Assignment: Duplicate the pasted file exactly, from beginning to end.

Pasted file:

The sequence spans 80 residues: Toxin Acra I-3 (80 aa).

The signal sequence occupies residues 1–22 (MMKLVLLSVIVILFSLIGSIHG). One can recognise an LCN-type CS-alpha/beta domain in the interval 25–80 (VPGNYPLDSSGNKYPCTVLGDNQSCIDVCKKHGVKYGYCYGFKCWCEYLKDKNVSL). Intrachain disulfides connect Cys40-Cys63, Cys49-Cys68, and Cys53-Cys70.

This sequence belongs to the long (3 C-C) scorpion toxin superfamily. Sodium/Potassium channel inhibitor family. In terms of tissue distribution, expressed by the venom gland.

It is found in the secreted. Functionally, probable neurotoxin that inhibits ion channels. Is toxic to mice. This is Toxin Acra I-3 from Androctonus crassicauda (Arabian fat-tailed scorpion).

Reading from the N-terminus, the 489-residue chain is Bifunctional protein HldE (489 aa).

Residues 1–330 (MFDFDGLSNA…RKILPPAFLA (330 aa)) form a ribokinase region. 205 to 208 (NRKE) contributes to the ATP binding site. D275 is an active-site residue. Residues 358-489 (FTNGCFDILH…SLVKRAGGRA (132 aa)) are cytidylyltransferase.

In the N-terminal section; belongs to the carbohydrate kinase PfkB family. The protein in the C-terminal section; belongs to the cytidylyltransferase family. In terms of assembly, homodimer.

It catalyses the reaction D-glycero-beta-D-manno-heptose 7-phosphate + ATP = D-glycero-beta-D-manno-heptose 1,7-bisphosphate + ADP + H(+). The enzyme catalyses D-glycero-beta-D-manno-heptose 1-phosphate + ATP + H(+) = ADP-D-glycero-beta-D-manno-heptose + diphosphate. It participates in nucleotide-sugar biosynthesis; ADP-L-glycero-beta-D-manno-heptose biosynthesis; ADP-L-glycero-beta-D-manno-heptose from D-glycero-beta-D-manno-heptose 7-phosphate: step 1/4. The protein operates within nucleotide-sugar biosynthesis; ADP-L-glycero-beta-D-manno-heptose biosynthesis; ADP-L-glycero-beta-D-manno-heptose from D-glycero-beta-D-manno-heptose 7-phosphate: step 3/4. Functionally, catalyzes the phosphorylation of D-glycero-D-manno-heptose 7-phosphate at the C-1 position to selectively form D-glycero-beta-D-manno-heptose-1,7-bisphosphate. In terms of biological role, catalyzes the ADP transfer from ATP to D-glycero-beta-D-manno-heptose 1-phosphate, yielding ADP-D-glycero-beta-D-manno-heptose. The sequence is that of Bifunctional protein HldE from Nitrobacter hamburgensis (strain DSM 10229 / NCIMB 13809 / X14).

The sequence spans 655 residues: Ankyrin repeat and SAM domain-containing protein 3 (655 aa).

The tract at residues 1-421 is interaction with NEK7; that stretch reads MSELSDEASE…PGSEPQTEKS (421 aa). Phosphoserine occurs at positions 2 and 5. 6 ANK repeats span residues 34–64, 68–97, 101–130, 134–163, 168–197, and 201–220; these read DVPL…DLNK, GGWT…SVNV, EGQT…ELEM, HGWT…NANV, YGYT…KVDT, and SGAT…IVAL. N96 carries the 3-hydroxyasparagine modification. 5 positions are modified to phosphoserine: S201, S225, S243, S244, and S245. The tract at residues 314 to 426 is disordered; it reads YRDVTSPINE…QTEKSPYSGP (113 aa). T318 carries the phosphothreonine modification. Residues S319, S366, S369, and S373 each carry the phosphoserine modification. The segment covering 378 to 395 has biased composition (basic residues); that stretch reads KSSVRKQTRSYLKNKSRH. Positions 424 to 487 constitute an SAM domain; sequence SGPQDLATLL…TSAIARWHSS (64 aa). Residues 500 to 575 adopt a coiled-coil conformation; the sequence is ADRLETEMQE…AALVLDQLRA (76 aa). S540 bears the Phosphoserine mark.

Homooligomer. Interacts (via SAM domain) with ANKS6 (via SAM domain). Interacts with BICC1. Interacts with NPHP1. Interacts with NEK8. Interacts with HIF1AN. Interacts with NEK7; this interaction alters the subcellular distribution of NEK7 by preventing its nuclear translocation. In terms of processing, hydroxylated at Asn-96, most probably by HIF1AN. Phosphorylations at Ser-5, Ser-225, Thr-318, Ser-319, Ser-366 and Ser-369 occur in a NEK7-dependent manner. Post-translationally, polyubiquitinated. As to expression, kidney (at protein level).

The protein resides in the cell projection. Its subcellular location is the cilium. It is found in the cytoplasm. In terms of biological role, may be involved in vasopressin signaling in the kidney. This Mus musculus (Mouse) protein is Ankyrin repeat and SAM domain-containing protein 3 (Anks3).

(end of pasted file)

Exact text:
The sequence spans 80 residues: Toxin Acra I-3 (80 aa).

The signal sequence occupies residues 1–22 (MMKLVLLSVIVILFSLIGSIHG). One can recognise an LCN-type CS-alpha/beta domain in the interval 25–80 (VPGNYPLDSSGNKYPCTVLGDNQSCIDVCKKHGVKYGYCYGFKCWCEYLKDKNVSL). Intrachain disulfides connect Cys40-Cys63, Cys49-Cys68, and Cys53-Cys70.

This sequence belongs to the long (3 C-C) scorpion toxin superfamily. Sodium/Potassium channel inhibitor family. In terms of tissue distribution, expressed by the venom gland.

It is found in the secreted. Functionally, probable neurotoxin that inhibits ion channels. Is toxic to mice. This is Toxin Acra I-3 from Androctonus crassicauda (Arabian fat-tailed scorpion).

Reading from the N-terminus, the 489-residue chain is Bifunctional protein HldE (489 aa).

Residues 1–330 (MFDFDGLSNA…RKILPPAFLA (330 aa)) form a ribokinase region. 205 to 208 (NRKE) contributes to the ATP binding site. D275 is an active-site residue. Residues 358-489 (FTNGCFDILH…SLVKRAGGRA (132 aa)) are cytidylyltransferase.

In the N-terminal section; belongs to the carbohydrate kinase PfkB family. The protein in the C-terminal section; belongs to the cytidylyltransferase family. In terms of assembly, homodimer.

It catalyses the reaction D-glycero-beta-D-manno-heptose 7-phosphate + ATP = D-glycero-beta-D-manno-heptose 1,7-bisphosphate + ADP + H(+). The enzyme catalyses D-glycero-beta-D-manno-heptose 1-phosphate + ATP + H(+) = ADP-D-glycero-beta-D-manno-heptose + diphosphate. It participates in nucleotide-sugar biosynthesis; ADP-L-glycero-beta-D-manno-heptose biosynthesis; ADP-L-glycero-beta-D-manno-heptose from D-glycero-beta-D-manno-heptose 7-phosphate: step 1/4. The protein operates within nucleotide-sugar biosynthesis; ADP-L-glycero-beta-D-manno-heptose biosynthesis; ADP-L-glycero-beta-D-manno-heptose from D-glycero-beta-D-manno-heptose 7-phosphate: step 3/4. Functionally, catalyzes the phosphorylation of D-glycero-D-manno-heptose 7-phosphate at the C-1 position to selectively form D-glycero-beta-D-manno-heptose-1,7-bisphosphate. In terms of biological role, catalyzes the ADP transfer from ATP to D-glycero-beta-D-manno-heptose 1-phosphate, yielding ADP-D-glycero-beta-D-manno-heptose. The sequence is that of Bifunctional protein HldE from Nitrobacter hamburgensis (strain DSM 10229 / NCIMB 13809 / X14).

The sequence spans 655 residues: Ankyrin repeat and SAM domain-containing protein 3 (655 aa).

The tract at residues 1-421 is interaction with NEK7; that stretch reads MSELSDEASE…PGSEPQTEKS (421 aa). Phosphoserine occurs at positions 2 and 5. 6 ANK repeats span residues 34–64, 68–97, 101–130, 134–163, 168–197, and 201–220; these read DVPL…DLNK, GGWT…SVNV, EGQT…ELEM, HGWT…NANV, YGYT…KVDT, and SGAT…IVAL. N96 carries the 3-hydroxyasparagine modification. 5 positions are modified to phosphoserine: S201, S225, S243, S244, and S245. The tract at residues 314 to 426 is disordered; it reads YRDVTSPINE…QTEKSPYSGP (113 aa). T318 carries the phosphothreonine modification. Residues S319, S366, S369, and S373 each carry the phosphoserine modification. The segment covering 378 to 395 has biased composition (basic residues); that stretch reads KSSVRKQTRSYLKNKSRH. Positions 424 to 487 constitute an SAM domain; sequence SGPQDLATLL…TSAIARWHSS (64 aa). Residues 500 to 575 adopt a coiled-coil conformation; the sequence is ADRLETEMQE…AALVLDQLRA (76 aa). S540 bears the Phosphoserine mark.

Homooligomer. Interacts (via SAM domain) with ANKS6 (via SAM domain). Interacts with BICC1. Interacts with NPHP1. Interacts with NEK8. Interacts with HIF1AN. Interacts with NEK7; this interaction alters the subcellular distribution of NEK7 by preventing its nuclear translocation. In terms of processing, hydroxylated at Asn-96, most probably by HIF1AN. Phosphorylations at Ser-5, Ser-225, Thr-318, Ser-319, Ser-366 and Ser-369 occur in a NEK7-dependent manner. Post-translationally, polyubiquitinated. As to expression, kidney (at protein level).

The protein resides in the cell projection. Its subcellular location is the cilium. It is found in the cytoplasm. In terms of biological role, may be involved in vasopressin signaling in the kidney. This Mus musculus (Mouse) protein is Ankyrin repeat and SAM domain-containing protein 3 (Anks3).